Given a choice of lining the pan with foil and spraying the foil with cooking spray versus buttering the pan, my personal preference is to use the foil method.
It makes getting the fudge out of the pan much easier. You can just grab the foil at the sides and lift the fudge right out of the pan.
Many fudge recipes require that you let the fudge cool to 120F. Definitely do this. It will result in a creamier fudge. I find it takes about 30 minutes for the fudge to cool from the soft ball stage down to 120F, so put your feet up and relax.
Don't substitute margarine for butter.
Use 2% or whole milk.
DO stir as the sugar is dissolving.
DO NOT stir once the sugar has dissolved unless the recipe explicitly says to do so.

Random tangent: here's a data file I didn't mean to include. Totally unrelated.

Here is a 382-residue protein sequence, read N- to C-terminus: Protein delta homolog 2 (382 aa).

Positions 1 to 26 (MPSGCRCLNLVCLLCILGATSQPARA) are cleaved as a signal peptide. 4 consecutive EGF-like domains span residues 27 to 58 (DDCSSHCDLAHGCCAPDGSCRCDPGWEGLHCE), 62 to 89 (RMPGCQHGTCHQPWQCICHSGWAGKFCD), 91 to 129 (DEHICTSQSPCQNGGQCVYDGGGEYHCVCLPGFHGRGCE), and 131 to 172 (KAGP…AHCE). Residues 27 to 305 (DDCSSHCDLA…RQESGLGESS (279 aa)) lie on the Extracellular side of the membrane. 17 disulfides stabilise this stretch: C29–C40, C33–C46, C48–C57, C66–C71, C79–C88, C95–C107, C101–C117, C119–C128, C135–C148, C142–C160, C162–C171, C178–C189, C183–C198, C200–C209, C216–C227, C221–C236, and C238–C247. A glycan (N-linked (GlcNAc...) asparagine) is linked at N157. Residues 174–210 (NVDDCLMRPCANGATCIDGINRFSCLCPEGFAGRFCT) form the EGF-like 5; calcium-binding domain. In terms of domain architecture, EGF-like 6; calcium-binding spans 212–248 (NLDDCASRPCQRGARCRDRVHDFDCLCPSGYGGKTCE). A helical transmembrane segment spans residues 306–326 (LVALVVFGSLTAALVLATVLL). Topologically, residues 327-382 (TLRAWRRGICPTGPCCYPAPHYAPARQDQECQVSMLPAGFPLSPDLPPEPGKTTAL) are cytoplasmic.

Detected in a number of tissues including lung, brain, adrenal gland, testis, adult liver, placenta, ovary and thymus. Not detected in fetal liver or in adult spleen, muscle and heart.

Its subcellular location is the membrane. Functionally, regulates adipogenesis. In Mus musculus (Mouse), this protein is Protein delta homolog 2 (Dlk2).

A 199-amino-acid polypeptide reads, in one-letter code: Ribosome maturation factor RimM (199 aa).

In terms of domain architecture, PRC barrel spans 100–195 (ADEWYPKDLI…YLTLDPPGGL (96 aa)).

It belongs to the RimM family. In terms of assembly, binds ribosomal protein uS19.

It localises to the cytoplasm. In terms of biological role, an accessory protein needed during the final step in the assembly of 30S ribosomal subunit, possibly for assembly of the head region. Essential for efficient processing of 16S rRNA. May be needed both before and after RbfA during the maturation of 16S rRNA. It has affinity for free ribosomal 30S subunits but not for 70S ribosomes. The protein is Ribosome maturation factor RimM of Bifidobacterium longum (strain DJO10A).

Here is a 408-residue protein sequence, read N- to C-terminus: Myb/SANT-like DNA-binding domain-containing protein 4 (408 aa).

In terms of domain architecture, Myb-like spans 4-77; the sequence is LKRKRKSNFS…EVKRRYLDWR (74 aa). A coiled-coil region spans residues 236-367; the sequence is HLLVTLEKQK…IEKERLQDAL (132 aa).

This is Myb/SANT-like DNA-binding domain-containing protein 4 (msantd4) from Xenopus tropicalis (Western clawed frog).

DO NOT stir as the mixture cools.
DO stir once cooled and then QUICKLY put into the pan, and I do mean QUICKLY!
The amount of time you need to beat the fudge once it has cooled down varies so don't be concerned
if you're beating the fudge longer for one recipe than another. For example, I find that the chocolate fudge recipe
doesn't need to be beat for more than a few minutes whereas most of the fruit-based fudge recipes need to be beat
for longer before they reach the right consistency.
If your fudge is too sugar-like instead of creamy, you need more of a substance that prevents the melted sugar from
turning back into crystals. The following substances will prevent sugar from turning back into crystals: corn syrup,
butter, milk solids, and chocolate.
Most fudges will last one week outside of the fridge and 3 weeks inside the fridge. This will vary depending on how moist the fudge is. If very moist, it may last less than this.